Heed lessons on terror, safety


Heed lessons on terror, safety

So we're back to major inconveniences in air travel, thanks to the serious attempt by Umar Farouk Abdulmutallab to detonate some sort of explosive on a Detroit-bound plane on Christmas Day.

Long lines at the airport brought on by more extensive searches of luggage and clothing. Restricted in-flight movement around airplane cabins. A general sense that any of the thousands of passengers who board and deplane every day in the United States could be a terrorist, waiting for an opportunity.

In some ways, it's just a reality check. America has enemies, and they aren't confined to the battlefields in Iraq or Afghanistan. This is what terrorism is about: making ordinary citizens fear that their lives are in danger while they do ordinary things.

But there's at least a minor dissonance here between the action and the reaction.

Abdulmutallab was a self-identified Al Qaeda sympathizer who was on a watch list, thanks to the fact that his father alerted security agencies in Britain about his son's disturbing recent behavior. And he walked onto Flight 253 from Amsterdam to Detroit without so much as a question being asked, or an extended search of his person.

That shouldn't have happened. It's true that the list Abdulmutallab was on, the Terrorist Identities Datamart Environment, has more than a half-million names and is, alone, not sufficient reason to deny someone access to fly.

But when a passenger presents a boarding pass at an airport, his or her presence on that list should certainly be enough of a red flag for airlines to apply heightened screening procedures. And Abdulmutallab had been banned from entering Britain, yet another reason for his name to raise concerns when it shows up on a passenger list.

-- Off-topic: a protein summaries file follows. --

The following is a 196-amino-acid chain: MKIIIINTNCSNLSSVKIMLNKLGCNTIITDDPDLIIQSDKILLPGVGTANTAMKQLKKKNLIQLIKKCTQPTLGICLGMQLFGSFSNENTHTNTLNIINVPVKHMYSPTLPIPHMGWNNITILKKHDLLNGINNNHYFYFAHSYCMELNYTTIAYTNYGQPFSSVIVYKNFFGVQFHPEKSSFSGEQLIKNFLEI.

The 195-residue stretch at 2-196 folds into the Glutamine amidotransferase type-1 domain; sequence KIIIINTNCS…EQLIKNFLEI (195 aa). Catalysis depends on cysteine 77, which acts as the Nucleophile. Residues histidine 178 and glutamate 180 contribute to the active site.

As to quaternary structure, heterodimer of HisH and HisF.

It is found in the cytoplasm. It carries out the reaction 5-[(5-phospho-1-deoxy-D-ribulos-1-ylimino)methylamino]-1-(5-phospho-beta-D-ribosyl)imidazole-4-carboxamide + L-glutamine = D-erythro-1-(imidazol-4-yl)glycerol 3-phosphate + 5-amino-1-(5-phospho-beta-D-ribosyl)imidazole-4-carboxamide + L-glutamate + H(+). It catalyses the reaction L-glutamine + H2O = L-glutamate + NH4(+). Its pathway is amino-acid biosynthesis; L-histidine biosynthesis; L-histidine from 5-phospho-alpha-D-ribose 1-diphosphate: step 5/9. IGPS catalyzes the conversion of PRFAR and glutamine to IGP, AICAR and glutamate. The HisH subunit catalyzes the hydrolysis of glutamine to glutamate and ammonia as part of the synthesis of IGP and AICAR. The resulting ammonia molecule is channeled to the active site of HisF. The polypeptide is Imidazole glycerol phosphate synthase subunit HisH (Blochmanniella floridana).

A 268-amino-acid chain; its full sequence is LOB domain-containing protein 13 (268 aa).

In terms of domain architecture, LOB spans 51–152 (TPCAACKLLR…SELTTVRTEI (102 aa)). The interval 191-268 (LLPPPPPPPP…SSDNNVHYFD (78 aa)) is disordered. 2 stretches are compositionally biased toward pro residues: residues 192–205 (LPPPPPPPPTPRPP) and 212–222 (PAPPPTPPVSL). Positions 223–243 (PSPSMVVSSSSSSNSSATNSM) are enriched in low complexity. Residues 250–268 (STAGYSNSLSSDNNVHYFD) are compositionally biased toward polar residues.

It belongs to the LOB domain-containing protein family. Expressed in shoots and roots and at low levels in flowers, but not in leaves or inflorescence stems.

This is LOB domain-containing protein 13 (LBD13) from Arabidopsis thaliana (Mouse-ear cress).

Increasing physical searches or in-flight restrictions have no effective value if airlines and governments don't use the information they have to focus them on passengers whose histories cry out for suspicion.

Beyond that issue, another one lurks at the Transportation Security Administration, which has not had a permanent leader confirmed since President Barack Obama was elected.

Obama waited until September to nominate Erroll Southers, the assistant security chief at Los Angeles International Airport. But Sen. Jim DeMint, R-S.C., has compounded the delay by placing on Southers' confirmation a "hold," which allows any single senator to prevent a nomination from coming to the Senate floor.

DeMint is concerned about Southers' views on whether TSA screeners should be unionized. But as the Christmas Day attack -- and another recent incident in which the TSA accidently released a trove of sensitive information about its procedures -- show, that ought not be the paramount issue.

Americans will just have to put up with the aggravations of heightened security. That's life. And there's no such thing as being too safe.

But the proper use of information and the strict following of established procedure are the best antidote to another terrorist attack. Airlines and the government bear the responsibility for enforcing those procedures.


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